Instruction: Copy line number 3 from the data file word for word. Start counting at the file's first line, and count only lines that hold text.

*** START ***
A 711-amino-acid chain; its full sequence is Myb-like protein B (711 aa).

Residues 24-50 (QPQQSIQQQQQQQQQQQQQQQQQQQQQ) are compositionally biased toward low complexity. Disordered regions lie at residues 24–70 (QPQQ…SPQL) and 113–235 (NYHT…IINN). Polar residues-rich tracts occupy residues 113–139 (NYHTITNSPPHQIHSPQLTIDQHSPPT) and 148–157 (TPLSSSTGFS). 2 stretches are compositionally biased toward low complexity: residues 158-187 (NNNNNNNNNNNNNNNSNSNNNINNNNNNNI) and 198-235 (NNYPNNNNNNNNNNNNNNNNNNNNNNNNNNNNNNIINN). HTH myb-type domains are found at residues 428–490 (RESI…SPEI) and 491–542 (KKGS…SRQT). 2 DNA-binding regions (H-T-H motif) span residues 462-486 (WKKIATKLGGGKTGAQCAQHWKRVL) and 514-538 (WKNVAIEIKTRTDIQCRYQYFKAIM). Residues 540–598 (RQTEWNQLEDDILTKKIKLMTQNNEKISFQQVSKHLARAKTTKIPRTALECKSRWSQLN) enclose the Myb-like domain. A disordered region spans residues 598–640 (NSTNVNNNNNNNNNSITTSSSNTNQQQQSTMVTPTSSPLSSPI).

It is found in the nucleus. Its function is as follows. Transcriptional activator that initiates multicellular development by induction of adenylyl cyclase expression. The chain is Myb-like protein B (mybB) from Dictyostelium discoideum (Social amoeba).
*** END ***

It is found in the nucleus. Its function is as follows. Transcriptional activator that initiates multicellular development by induction of adenylyl cyclase expression. The chain is Myb-like protein B (mybB) from Dictyostelium discoideum (Social amoeba).